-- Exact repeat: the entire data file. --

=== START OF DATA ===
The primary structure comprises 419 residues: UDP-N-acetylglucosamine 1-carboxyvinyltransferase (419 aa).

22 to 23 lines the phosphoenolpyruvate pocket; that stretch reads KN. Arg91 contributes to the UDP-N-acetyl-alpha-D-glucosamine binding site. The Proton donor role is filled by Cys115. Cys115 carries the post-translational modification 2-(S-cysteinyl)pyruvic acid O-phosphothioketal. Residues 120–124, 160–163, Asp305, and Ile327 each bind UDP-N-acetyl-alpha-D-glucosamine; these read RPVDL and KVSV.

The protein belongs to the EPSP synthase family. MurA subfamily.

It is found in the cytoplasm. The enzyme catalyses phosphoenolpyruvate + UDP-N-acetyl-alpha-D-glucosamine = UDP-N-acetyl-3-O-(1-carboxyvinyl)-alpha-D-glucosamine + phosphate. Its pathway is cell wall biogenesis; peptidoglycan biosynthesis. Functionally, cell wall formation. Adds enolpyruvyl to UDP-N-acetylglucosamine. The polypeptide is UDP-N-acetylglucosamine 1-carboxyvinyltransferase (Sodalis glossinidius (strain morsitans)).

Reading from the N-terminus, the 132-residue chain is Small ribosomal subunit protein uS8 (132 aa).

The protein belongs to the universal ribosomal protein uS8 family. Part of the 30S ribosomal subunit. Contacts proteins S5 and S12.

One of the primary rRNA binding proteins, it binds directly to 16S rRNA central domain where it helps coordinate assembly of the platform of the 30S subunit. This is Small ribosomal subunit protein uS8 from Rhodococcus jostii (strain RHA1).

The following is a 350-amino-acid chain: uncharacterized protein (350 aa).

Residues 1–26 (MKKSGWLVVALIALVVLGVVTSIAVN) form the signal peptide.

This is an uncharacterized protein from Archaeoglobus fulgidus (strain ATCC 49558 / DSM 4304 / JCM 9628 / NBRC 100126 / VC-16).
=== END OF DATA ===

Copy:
The primary structure comprises 419 residues: UDP-N-acetylglucosamine 1-carboxyvinyltransferase (419 aa).

22 to 23 lines the phosphoenolpyruvate pocket; that stretch reads KN. Arg91 contributes to the UDP-N-acetyl-alpha-D-glucosamine binding site. The Proton donor role is filled by Cys115. Cys115 carries the post-translational modification 2-(S-cysteinyl)pyruvic acid O-phosphothioketal. Residues 120–124, 160–163, Asp305, and Ile327 each bind UDP-N-acetyl-alpha-D-glucosamine; these read RPVDL and KVSV.

The protein belongs to the EPSP synthase family. MurA subfamily.

It is found in the cytoplasm. The enzyme catalyses phosphoenolpyruvate + UDP-N-acetyl-alpha-D-glucosamine = UDP-N-acetyl-3-O-(1-carboxyvinyl)-alpha-D-glucosamine + phosphate. Its pathway is cell wall biogenesis; peptidoglycan biosynthesis. Functionally, cell wall formation. Adds enolpyruvyl to UDP-N-acetylglucosamine. The polypeptide is UDP-N-acetylglucosamine 1-carboxyvinyltransferase (Sodalis glossinidius (strain morsitans)).

Reading from the N-terminus, the 132-residue chain is Small ribosomal subunit protein uS8 (132 aa).

The protein belongs to the universal ribosomal protein uS8 family. Part of the 30S ribosomal subunit. Contacts proteins S5 and S12.

One of the primary rRNA binding proteins, it binds directly to 16S rRNA central domain where it helps coordinate assembly of the platform of the 30S subunit. This is Small ribosomal subunit protein uS8 from Rhodococcus jostii (strain RHA1).

The following is a 350-amino-acid chain: uncharacterized protein (350 aa).

Residues 1–26 (MKKSGWLVVALIALVVLGVVTSIAVN) form the signal peptide.

This is an uncharacterized protein from Archaeoglobus fulgidus (strain ATCC 49558 / DSM 4304 / JCM 9628 / NBRC 100126 / VC-16).